Republic Day of India is their National holiday to commemorate their Constitution of India on January 26th, 1950. People gather together with patriotic speeches, singing and dance numbers. Sixteen of our 3rd-5th standard students performed a dance number which was choreographed by Bharat about their love of India. It made me ponder on my patriotism and love of America amidst the fireworks, barbecues, and parades. The children are taught to take patriotism seriously at a young age in a military fashion. The celebration was at the Community Center where most people wore white as the symbol of unity and peace for their mother country.

I have lived 33 years, now beginning my 34th year as people say in India. One of my family-friends reminded me that this was my first birthday back in my birth country. I don’t know if many of you know but I was born either in or near Kolkata, India. I was adopted from an orphanage in Kolkata when I was nearly 3 years old. Either the hospital or the orphanage predicted my birthday. It is such a serene reminder to have a birthday in the country I was born in. I was concerned about being homesick and my first birthday without my grandma. Despite these emotions, I was enveloped with love and celebrated my day of being “born” with my family away from family, with my family at Kiran Center and with Manava Sadhna family. I celebrated with another volunteer who had her birthday a few days before mine. We decided to do a joint party for all of Manav Sadhna at Seva Café. My Kiran Center family surprised me with decorations, Dhokla, singing, and dancing. Turned out I celebrated my birthday with 3 students who also shared their birthdays. So, I brought loads of chocolate cake to share with them. Then the volunteers and I went to Barbecue Nation and indulged in eating a bit of meat and desserts. Such a special way to acknowledge one’s life.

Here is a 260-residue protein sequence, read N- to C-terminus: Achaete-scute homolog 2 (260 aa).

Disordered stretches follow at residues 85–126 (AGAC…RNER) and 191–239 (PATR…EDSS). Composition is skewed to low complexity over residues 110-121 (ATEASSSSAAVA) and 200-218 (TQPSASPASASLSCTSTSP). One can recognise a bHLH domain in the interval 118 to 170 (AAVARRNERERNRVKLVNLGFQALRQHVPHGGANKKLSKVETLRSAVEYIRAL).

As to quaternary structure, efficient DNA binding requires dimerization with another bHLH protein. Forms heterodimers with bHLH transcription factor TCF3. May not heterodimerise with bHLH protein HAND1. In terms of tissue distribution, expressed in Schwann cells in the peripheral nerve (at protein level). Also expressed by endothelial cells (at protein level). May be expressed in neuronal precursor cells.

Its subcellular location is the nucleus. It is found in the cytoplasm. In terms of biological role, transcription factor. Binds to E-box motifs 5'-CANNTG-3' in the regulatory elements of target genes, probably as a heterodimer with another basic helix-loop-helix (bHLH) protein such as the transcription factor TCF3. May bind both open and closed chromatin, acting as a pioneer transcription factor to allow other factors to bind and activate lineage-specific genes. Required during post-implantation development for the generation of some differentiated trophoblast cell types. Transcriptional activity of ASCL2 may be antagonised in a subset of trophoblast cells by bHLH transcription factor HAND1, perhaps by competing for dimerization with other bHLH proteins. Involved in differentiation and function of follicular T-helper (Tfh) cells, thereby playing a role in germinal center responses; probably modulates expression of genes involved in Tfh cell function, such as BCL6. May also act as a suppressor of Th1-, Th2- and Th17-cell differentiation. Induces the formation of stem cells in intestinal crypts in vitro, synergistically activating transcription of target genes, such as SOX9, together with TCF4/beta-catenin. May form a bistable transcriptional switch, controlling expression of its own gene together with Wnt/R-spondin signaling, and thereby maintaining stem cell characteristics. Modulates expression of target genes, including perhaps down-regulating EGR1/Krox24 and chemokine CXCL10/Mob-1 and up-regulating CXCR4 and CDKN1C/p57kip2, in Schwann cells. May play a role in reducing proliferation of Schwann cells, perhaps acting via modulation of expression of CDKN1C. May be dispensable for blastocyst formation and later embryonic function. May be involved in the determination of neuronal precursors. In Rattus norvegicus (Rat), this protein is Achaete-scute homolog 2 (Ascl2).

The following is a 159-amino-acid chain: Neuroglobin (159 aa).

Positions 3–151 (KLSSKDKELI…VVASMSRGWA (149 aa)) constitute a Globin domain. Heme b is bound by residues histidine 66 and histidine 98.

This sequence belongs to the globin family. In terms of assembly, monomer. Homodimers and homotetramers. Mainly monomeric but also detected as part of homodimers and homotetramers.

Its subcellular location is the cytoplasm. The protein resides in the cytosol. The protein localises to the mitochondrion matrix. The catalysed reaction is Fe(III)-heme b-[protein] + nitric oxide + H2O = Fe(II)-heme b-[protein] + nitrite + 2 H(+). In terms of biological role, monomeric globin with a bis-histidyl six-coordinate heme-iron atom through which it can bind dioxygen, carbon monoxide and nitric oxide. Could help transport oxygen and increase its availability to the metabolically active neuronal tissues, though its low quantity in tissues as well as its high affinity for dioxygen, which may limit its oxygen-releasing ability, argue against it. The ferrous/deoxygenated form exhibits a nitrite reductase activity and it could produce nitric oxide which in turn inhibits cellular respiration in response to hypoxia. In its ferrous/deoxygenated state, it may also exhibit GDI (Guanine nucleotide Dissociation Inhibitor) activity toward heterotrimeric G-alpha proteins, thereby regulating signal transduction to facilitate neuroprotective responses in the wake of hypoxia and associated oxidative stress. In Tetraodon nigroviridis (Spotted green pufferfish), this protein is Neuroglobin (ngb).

Another group from DMU gave 2 very important trainings to all the teachers at Manav Sadhna on child abuse and mental health issues. These issues are already sensitive but more so in India as they are not talked about. I did have some feedback to offer such as not to compare statistics in England to India. I also think it is a very important stepping stone to find local government resources and training programs to connect Manav Sadhna with to learn more about safeguard procedures and free or reduced cost resources that these families can access. At least the staff and teachers have a safe place to be further enlightened and they can now grow in these trainings.

            Manav Sadhna has begun another project in reaching more people by feeding the homeless and in need of a hot meal in various parts of Ahmedabad. The project is titled “Hari Har Ram” which serves hot khichdi and khadi. A Maheshbhai who happens to have one arm bicycles the rickshaw to various parts of Ahmedabad to volunteer with other Manav Sadhna’s volunteers in the evenings to serve the homeless. The opening night was on February 7th holding a ceremony of bhujans, honoring the father that passed away who left a contribution for this project to happen, honoring Hindu Gods, wishing positive spirits and abundance, and cracking the coconut on the side of the rickshaw cart like smashing a champagne bottle along the side of a boat as a celebration.

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            I have been busy teaching phonics at Kiran Center, Tekro (Community Center), and Manav Gulzar to standards 3rd, 4th, and 5th standards. Falguniben at Manav Gulzar taught the first phonics lesson and it went very well. There is discussion on how to make phonics lessons more applicable to the Indian culture and increasing teaching time and frequency for English class for the next school year. But the education coordinators have been liking this type of teaching of hands on and engaging approach. I have been asked to start teaching my phonics curriculum at Manav Seva now which I am excited for. I am excited to start training the 4 teachers that will be in charge of teaching English at their centers come June for the next school year.